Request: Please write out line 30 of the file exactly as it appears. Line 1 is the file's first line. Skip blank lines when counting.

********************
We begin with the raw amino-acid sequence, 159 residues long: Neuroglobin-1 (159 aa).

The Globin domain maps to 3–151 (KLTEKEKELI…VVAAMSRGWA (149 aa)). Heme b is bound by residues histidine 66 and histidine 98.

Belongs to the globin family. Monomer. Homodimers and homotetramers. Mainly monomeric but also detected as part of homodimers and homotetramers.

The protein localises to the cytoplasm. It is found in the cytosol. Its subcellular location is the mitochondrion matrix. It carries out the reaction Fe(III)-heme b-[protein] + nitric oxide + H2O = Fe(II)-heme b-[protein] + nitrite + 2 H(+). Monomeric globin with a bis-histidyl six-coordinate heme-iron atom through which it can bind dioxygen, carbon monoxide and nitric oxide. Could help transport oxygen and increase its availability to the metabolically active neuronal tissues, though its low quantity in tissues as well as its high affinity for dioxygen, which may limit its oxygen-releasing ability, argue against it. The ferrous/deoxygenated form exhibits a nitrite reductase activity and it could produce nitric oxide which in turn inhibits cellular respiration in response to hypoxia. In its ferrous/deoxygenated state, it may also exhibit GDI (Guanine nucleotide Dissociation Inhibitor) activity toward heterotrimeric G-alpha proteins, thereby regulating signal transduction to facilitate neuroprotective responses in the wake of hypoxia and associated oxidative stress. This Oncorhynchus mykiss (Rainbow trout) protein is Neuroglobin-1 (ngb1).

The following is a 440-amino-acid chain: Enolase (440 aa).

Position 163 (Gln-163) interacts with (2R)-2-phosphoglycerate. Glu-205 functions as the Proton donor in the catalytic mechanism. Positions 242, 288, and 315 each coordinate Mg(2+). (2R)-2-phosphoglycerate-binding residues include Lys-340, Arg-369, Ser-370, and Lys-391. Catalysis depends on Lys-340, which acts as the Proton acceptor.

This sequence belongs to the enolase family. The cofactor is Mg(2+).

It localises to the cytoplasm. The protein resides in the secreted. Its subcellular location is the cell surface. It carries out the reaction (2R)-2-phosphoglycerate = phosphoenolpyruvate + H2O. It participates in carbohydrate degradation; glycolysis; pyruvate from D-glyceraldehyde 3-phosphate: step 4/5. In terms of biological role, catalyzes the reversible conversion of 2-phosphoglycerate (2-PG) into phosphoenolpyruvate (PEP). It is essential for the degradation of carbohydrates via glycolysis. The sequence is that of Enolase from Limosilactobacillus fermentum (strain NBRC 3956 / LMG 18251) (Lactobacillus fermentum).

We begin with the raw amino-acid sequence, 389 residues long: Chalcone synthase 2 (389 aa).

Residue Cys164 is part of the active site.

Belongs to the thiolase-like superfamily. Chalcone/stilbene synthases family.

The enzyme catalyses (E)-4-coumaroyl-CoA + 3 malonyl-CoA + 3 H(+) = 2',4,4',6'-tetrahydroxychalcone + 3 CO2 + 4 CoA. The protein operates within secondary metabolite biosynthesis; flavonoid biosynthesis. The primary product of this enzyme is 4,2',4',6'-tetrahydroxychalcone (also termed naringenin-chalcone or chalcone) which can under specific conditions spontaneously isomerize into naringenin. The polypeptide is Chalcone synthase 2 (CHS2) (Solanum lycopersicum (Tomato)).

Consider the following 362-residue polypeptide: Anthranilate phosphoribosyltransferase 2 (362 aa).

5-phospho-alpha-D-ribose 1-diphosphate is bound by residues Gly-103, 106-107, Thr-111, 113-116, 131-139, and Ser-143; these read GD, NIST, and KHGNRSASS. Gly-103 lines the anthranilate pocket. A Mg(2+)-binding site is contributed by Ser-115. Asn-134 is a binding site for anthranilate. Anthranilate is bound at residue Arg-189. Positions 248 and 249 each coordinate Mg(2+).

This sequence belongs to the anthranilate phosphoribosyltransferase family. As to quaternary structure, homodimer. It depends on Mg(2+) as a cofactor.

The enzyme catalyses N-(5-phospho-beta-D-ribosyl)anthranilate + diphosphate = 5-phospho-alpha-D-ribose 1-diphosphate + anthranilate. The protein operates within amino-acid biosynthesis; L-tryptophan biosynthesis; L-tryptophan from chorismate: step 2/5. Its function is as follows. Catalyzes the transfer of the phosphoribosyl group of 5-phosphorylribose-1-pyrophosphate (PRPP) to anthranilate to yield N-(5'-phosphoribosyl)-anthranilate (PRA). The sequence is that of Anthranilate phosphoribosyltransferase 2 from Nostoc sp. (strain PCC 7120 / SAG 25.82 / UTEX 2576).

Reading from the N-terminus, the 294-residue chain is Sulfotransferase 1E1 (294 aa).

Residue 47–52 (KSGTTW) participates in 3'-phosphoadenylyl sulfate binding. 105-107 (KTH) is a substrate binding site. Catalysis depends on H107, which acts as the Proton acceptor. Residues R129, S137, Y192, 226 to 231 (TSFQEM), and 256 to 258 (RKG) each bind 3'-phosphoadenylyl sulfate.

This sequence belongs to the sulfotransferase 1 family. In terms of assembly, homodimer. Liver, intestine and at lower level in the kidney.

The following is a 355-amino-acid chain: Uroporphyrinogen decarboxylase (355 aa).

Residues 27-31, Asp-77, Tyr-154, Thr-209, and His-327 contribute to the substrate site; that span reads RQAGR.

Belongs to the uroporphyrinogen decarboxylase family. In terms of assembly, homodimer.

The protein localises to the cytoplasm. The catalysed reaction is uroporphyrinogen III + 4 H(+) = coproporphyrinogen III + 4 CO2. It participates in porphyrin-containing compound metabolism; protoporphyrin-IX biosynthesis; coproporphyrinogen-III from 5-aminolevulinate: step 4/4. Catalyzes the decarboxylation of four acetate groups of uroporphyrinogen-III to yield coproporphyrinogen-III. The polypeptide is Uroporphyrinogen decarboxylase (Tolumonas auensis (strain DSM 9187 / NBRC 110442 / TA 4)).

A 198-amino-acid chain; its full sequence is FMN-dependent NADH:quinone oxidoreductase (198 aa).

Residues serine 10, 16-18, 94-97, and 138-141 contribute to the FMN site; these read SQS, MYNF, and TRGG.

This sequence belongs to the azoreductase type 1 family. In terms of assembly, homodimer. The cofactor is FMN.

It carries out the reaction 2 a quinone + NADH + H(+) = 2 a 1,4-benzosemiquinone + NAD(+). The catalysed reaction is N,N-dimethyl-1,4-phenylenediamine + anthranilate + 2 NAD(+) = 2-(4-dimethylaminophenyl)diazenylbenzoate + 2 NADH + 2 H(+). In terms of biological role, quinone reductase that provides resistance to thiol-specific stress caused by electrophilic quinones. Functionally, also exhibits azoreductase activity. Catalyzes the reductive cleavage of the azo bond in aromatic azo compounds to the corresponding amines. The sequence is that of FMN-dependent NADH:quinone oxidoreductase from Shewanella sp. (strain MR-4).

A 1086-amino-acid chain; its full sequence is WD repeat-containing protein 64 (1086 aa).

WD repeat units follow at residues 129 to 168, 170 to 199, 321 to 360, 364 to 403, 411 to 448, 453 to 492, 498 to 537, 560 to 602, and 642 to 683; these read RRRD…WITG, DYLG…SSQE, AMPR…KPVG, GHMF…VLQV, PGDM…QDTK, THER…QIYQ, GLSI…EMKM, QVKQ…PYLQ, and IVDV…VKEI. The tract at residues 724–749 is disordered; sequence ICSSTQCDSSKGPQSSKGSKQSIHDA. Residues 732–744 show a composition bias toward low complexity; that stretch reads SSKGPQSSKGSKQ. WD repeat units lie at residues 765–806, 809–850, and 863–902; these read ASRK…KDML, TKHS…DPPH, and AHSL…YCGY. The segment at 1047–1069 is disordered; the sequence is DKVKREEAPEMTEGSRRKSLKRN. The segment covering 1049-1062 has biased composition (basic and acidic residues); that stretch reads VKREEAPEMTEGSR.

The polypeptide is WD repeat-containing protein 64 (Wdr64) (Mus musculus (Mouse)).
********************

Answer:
The polypeptide is WD repeat-containing protein 64 (Wdr64) (Mus musculus (Mouse)).